Fund managers have warned of short-term volatility following Italy's vote against constitutional reform in this weekend's referendum, which they say could "exert a baleful influence" on the country's struggling banking sector.
With most ballots counted in Sunday's referendum, Italy voted by 60% to 40% to reject Renzi's (pictured) proposals to greatly reduce the power of the Italian Senate in order to simplify and speed up the process of passing laws. This was a wider margin than expected for the 'no' vote, with the turnout also high at around 70%.
In a late-night news conference, Prime Minister Renzi said he took responsibility for the outcome, and said the 'no' camp must now make clear proposals.
Although the euro fell to levels last seen in March 2015 following the vote, the response from European markets and across the industry was measured, with the 'no' vote already priced in.
However, managers have highlighted the challenges ahead for Europe's third largest economy, especially for its troubled banking sector.
Adrian Lowcock, investment director at Architas, said markets have so far taken the result of the referendum "in their stride", with the result being seen as a domestic issue, rather than a problem for the wider eurozone.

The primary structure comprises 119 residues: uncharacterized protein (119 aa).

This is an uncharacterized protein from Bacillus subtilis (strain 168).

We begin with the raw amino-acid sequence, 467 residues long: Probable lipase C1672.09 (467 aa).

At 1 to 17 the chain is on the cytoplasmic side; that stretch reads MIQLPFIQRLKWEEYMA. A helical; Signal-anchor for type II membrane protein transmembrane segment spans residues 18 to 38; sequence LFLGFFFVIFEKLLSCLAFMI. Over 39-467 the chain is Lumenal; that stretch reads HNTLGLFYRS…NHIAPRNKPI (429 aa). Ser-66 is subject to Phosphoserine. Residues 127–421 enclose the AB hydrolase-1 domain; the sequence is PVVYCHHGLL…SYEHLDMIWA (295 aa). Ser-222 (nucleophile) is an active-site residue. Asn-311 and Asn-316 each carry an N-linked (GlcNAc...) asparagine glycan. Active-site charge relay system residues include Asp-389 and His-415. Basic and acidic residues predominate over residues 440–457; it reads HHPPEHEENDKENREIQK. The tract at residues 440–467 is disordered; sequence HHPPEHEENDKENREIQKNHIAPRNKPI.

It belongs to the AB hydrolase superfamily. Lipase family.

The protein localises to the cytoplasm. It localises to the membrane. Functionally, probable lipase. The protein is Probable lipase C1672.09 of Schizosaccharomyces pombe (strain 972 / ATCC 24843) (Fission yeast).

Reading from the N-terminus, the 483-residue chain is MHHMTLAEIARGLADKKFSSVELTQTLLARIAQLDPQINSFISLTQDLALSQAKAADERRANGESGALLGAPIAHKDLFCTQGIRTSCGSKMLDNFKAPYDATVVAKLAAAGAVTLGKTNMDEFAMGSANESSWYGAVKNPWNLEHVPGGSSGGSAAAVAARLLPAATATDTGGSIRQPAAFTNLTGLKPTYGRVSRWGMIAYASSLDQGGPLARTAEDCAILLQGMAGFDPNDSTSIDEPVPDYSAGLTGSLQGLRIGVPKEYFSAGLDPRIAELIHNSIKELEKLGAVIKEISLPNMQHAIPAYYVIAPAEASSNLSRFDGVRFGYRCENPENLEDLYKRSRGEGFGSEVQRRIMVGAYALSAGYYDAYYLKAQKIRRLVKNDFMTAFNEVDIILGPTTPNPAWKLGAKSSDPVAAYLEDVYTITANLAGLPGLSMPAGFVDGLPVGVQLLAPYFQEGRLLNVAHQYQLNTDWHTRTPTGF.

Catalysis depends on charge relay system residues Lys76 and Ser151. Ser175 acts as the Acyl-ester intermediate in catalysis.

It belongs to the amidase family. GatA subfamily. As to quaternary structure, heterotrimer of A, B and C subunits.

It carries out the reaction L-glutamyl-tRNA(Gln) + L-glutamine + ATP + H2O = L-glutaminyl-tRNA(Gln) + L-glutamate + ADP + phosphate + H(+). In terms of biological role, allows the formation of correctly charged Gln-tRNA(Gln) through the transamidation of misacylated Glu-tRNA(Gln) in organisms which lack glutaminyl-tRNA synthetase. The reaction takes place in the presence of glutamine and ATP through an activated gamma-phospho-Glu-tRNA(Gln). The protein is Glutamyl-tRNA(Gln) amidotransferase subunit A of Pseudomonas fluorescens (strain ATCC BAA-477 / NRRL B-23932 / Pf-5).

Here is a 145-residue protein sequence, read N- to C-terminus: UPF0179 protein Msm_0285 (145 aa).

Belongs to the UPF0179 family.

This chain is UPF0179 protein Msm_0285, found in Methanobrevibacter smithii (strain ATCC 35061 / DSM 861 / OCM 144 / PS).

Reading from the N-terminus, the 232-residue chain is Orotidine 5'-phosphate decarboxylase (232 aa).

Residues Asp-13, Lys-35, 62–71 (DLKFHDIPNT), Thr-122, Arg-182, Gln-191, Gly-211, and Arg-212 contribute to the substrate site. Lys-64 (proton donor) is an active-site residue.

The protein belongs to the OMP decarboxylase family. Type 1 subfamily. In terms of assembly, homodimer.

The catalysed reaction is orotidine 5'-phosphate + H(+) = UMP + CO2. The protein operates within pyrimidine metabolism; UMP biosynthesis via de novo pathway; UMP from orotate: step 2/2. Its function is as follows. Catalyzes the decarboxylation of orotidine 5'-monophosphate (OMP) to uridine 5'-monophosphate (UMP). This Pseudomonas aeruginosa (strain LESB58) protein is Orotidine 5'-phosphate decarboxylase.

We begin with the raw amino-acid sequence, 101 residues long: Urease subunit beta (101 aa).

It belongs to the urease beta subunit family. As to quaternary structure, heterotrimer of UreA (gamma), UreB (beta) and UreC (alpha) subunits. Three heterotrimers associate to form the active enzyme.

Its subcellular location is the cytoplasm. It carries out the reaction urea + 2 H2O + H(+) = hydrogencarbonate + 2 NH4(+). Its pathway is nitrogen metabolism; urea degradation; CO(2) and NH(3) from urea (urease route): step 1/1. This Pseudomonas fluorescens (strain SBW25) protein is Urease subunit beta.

"In Europe, the ECB had already indicated it would be willing to buy more Italian bank bonds to provide support to the market and shares had eased off last week as markets waited for the result," he said.
However, Lowcock added the potential for a fresh election in Italy over the next few weeks could weigh on markets.
"Italy is vulnerable; it has a weak banking system, a huge amount of debt and lacks the flexibility needed to address its issues. Because the country is a member of the eurozone it cannot devalue its own currency, nor can the government step in to recapitalise its banks without triggering a constitutional crisis."
Similarly, Jon Jonsson, senior portfolio manager, global fixed income at Neuberger Berman, said the vote could "exert a baleful influence" on Italy's struggling banking sector.
He added that markets are likely to view the 'no' victory as a negative factor in the ongoing recovery of Italy's overall economy, and said it could also lead to rising euro scepticism across the eurozone.
"As we saw after the US election and the Brexit vote, markets could fully price these developments sooner than expected and reach oversold levels," he said. "We believe patience is key and that there may be opportunities to use any substantial sell-off to buy attractively priced assets."
Announced plans to merge last October
Sterling fell 0.25% to $1.281
In June 2016, immediately before the Brexit referendum, a curious thing happened.
AUM has grown to $2bn in a year
Unclear on job moves